transparency–that is, customers who call into the call center should feel as if they are
speaking directly to the carrier, rather than to a call center company employee. In
addition, he says, carriers would be wise to focus on companies that specialize in telecom
services and insist on agents who are both technically trained in telecom and continually
updated on carriers’ new products and service offerings.
"When carriers turn their customers over to someone else, they are turning over
the future of their business, and that is where the rubber really hits the road,"
LoPresti says. "No matter what kind of technology you have, and no matter what you
have behind the technology, the people you have are the most important."
Finding the right people may be even harder in special situations, points out Vicki
Pearson, executive vice president of teleservices company Teltrust Inc., Salt Lake City.
Teltrust runs a call center with approximately 1,200 agents, and Pearson says one of the
company’s most sought-after services is third-party verification when consumers have
switched carriers. That, she says, is a service carriers are forced by law to outsource,
but equally attractive are such features as nationwide directory assistance and prepaid
calling card services.
Pearson believes another growing area of service is multilingual operator services.
Some smaller regional carriers, she says, are developing specific ethnic markets, and have
a need for operators fluent in Spanish, Korean, Chinese or other languages. Teltrust, she
says, has a particular advantage here, since the company can draw on a large base of local
employees who know languages other than English. "The University of Utah and Brigham
Young University (BYU) focus a lot on language," Pearson says, adding that the
company employs many BYU students who recently have returned from religious missions
Special services or not, carriers have good reason to outsource most of their call
center functions, according to Dan Evanoff, president and CEO of teleservices company
Excell Global Services, Phoenix. For things such as national directory assistance and
operator services, he says, companies need to handle millions of calls to get the cost per
call low enough to make it worthwhile. Another growing area, he says, may be in providing
web-enabled services to e-commerce companies. One of the first steps, Evanoff predicts, is
that companies will want to offer one-click access from a web page to a live operator,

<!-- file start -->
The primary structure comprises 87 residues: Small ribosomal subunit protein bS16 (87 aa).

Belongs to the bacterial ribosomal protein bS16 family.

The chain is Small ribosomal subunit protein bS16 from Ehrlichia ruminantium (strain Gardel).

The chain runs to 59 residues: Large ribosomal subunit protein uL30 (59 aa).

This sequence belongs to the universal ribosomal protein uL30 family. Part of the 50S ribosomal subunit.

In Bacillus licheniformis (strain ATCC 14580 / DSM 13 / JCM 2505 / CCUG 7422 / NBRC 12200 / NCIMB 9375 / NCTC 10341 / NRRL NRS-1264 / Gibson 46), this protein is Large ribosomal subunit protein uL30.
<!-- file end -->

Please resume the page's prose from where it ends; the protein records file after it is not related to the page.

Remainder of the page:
with that operator immediately able to view the same web page the customer is
"calling" from. Call centers can do this, he says, and even will be able to put
cameras on the operators to transmit back to the user’s computer screen.
Vendors are reluctant to talk about prices for teleservices, most claiming that prices
vary according to the level or range of services a company purchases, the call volume or
specific metrics such as new-customer signups, fraud cases detected or successful new
service activations. IDC’s Menzigian says, traditionally, prices were based solely on
number of calls handled, but carriers today have greater pricing options and should shop
around for a teleservices company that will "share in the risk and the reward of an
"We are seeing more value-based contracting," Menzigian says, "for
instance, tying in the compensation with whether the provider has impacted the churn rate,
or whether measures of customer satisfaction have improved. Companies should be looking at
call centers to help them nurture strong customer relationships."
SNET Call Center Services’ LoPresti says this advice is particularly fitting for small
and medium-sized carriers that want to beef up their business, but may not have time and
resources to do so immediately after the launch of a new service. "The call center
should be considered more and more a customer contact point rather than just a phone
call," LoPresti advises. "The biggest revelation is that once you are in contact
with a customer, you can learn a lot. You learn the demographics and how to acquire new
customers, [and] what people like and don’t like about your offerings."
A good call center company, LoPresti says, should be able to help a carrier collect,
analyze and use that type of information to build its business.
Ward of Lightbridge puts it another way: What a call center company can do for small
and medium-sized carriers, she says, is help address any "sore spots" the
company may have in service offerings, so the carrier can go about the business it knows
best. "We’ve lived and breathed their pain," Ward says of Lightbridge’s carrier
clients. "What many are saying is, ‘Please take this from us and do it right so we
can concentrate on selling our product.’"
James R. Dukart is a freelance writer based in Minneapolis. He can be reached at [email protected]